Traveled today from Billings Montana to Casper Wyoming. Beautiful ride all the way and the weather was great. We stopped at the Little Bighorn Battlefield National Monument about an hour outside of Billings. Was very educational and worth the visit. Not a lot to see in pictures. You are best served to come and visit in person.
They have about a 5 mile self guided tour, with informational stops along the way. You can look out over the fields and just imagine the battle going on, including all the markers where the various soldiers and warriers were killed.
From Montana we made it to Wyoming with a quick stop at the visitor center.
Once we got to Casper, we looked up on my Alltrails App for a good hike and ended going to the “Garden Creek Waterfall Loop” which was rated as easy. If this was easy I sure am glad we did not try the two hour moderate hike. We would have never made it without our trusty guide Mark who we met at the site and went with us all the way. It was quite wet and slippery with some fresh snow from a day ago, and even some logs to cross to get across the stream. In fact, Mary even had a little spill, but thankfully not down the hillside.
And here is a short video Mary took with her camera.
First a stop at the Painted Canyon Visitor Center, a part of the Theodore Roosevelt National Park in western North Dakota.
Then headed to Medora and the main entrance to the National Park. We took an auto tour through the park, except we could not do the whole loop due to part of the road being washed out, but it was awesome anyway. It’s hard to view all this beautiful, intricate and varied nature scenes and think everything just occurred by random chance. The more I see, the more I am convinced that evolution could not have possibly done this. Which leaves me no option but to believe God created everything. Amazing!
Wild people and wild flowers
Also stopped at the Pompey Pillar National Monument. Wilson Clark, of Lewis and Clark fame, stopped here on his way back east when canoeing down the Yellowstone River and left evidence of his journey on a rock face.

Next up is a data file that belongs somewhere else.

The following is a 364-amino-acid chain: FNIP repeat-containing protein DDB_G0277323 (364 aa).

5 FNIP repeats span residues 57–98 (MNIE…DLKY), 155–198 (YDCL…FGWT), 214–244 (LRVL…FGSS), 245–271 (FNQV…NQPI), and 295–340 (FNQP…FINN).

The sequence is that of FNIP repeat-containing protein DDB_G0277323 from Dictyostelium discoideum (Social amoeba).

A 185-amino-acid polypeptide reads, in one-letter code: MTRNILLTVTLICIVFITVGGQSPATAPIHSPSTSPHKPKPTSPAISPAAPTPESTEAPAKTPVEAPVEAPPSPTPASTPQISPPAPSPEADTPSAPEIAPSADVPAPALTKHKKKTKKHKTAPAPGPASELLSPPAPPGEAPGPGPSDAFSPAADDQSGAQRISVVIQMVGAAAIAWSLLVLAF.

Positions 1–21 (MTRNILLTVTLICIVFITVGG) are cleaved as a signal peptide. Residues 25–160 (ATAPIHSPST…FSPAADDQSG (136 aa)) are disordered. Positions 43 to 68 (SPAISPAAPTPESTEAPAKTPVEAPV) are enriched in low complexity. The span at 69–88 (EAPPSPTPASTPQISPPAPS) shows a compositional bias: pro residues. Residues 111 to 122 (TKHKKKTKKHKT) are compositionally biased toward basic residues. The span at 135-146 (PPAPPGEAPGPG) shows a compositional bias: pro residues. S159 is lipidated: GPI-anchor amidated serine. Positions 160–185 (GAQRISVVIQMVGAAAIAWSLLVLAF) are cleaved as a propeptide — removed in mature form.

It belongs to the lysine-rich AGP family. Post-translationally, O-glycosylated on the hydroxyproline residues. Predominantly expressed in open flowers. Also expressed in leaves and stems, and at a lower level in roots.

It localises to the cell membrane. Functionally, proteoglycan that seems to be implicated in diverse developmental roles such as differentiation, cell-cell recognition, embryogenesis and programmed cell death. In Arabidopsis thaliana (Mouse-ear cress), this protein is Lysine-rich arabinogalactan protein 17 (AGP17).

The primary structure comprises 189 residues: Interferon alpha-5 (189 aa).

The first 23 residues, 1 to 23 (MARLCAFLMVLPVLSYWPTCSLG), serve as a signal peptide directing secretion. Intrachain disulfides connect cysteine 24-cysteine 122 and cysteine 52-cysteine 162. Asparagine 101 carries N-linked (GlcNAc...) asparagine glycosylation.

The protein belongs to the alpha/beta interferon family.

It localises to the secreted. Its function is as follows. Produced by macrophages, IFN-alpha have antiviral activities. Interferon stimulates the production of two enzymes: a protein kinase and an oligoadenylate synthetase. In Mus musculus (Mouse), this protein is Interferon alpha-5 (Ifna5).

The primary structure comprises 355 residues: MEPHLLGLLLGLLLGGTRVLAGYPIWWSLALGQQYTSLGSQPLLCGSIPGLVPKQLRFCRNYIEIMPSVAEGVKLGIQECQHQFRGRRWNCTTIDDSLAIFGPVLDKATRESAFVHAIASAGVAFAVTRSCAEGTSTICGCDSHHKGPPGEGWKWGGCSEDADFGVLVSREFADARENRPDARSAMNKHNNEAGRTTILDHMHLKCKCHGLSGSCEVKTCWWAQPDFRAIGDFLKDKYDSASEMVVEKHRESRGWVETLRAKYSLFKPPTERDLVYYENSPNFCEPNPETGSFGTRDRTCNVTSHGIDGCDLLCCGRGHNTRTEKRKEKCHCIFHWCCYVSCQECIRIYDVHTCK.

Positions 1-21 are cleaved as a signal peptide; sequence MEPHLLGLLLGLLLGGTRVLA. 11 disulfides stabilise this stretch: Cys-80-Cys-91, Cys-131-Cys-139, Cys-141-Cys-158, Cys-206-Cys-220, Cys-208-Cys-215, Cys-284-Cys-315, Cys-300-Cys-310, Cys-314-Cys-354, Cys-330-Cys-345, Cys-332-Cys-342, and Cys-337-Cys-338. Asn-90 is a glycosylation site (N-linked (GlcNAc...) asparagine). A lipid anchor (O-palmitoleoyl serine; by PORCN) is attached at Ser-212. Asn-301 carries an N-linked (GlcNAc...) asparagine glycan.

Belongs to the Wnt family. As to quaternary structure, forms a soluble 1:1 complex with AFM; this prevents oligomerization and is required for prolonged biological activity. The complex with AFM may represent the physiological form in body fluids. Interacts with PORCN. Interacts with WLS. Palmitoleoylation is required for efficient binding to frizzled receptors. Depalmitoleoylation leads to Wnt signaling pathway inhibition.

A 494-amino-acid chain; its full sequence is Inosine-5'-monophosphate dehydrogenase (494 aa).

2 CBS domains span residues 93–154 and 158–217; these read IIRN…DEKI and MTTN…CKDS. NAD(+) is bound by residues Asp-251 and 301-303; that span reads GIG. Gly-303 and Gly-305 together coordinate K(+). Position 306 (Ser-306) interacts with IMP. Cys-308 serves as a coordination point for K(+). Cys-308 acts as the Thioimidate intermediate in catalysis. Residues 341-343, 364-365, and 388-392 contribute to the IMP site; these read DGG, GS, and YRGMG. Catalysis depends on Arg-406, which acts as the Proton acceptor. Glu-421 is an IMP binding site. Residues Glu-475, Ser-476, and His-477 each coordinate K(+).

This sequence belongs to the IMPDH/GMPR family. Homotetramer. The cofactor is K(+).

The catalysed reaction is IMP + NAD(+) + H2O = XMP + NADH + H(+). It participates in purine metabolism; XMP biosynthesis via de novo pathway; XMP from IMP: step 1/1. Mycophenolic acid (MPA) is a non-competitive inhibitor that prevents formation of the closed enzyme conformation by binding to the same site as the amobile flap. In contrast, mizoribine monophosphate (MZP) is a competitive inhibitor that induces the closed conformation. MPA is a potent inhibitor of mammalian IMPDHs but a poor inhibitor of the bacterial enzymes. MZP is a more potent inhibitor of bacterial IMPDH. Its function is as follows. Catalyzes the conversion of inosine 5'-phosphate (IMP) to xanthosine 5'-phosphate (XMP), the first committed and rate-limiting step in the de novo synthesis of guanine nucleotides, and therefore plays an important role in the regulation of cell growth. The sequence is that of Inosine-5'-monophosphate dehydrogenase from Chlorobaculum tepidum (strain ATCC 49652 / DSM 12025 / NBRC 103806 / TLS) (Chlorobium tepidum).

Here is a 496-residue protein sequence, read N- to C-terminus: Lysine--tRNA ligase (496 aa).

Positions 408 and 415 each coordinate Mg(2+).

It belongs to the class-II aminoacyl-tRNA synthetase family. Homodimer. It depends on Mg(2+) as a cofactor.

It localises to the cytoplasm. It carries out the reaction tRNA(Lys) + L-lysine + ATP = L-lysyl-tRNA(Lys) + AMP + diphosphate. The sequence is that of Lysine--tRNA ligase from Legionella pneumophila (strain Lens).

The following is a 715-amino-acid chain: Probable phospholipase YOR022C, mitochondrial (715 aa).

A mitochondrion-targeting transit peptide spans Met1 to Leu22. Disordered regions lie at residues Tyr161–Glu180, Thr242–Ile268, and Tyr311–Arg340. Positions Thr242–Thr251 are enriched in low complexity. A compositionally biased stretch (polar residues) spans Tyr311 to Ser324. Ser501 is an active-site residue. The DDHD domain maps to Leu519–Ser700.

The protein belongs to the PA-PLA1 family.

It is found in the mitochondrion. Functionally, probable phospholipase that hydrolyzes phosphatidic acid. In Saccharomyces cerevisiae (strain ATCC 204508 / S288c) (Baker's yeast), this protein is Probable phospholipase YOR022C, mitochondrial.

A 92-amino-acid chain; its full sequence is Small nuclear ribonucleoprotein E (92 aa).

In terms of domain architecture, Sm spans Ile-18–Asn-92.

Today was all about our visit to Bismarck North Dakota. But our first encounter of the day was a visit to Frontier Village in Jamestown ND to see the worlds largest Buffalo.
Then on to Bismarck where we were very fortunate to meet up with Tom and Sharon Tudor who are members of and local historians of the St. George Episcopal church in Bismarck. We met them at St. George’s and got a tour of their current building. It is a beautiful church and designated as a memorial church for various reasons, but the main reason is all the stain glass windows, each of which include a border of stain glass pieces from various churches in England that were destroyed during WWII.
Fortunately for us, the original church now stands on the historical Camp Hancock site in downtown Bismarck. We may have missed this fact all together if it wasn’t for Tom and Sharon. They drove us to the location and provided a guided tour for us. All in all we spent about 3 hours with them and had a great time viewing this preserved church, as well as some sight seeing in Bismarck.
Grandpa Frank served from 1924 to 1928 according to the plaque on their wall. My records document that aunts Barb (b. 1922) and Marion (b. 1925) were born in North Dakota, so I am not sure what he was doing for the first couple of years he was in North Dakota. Perhaps he was an assistant to the current pastor at that time.
Last but not least, as we left Bismarck for our stay in Dickenson North Dakota, we had a view of “Salem Sue”. North Dakota has more than it’s share of oversize animals and sculptures. To see what I am talking about, just google “the enchanted highway”.
Today was a day spent in White Bear Lake Minnesota. Dad was born here in 1929 and he lived here until he went into the Navy in 1945. His dad lived here from 1928 until his death in 1945. He served all of those years until 1944 as the Minister of St. John in the Wilderness Episcopal church. This church is located about two blocks from the actual White Bear lake, the source of all of my dad’s big fish and adventure tales.
We had an address for the family of 708 1st Street from the 1940 census information. But that address could not be found, until we went to the City Hall of White Bear Lake. They had a hand written book listing the old 1st street numbers and the current numbers. 708 1st street is now 2168 1st street. And 2168 1st is the rectory for the church (or parsonage as I would call it) today, as it must have been when my dad was growing up.
We were able to pay a visit into the church and were directed to a wall with pictures of most of their past Ministers, including Grandpa Frank.
After the visit to the church, we went around to the other side of the lake and found the church cemetery and the gravestones for Grandpa Frank, Grandma Muriel (Gaga) and also for Uncle Don and Olive McArdell.
On to Eau Claire, Wisconsin. Birthplace of my famous brother Thomas Davenport and also where Hank Aaron first started playing baseball for the Eau Claire Bears. Not sure which person is the most famous.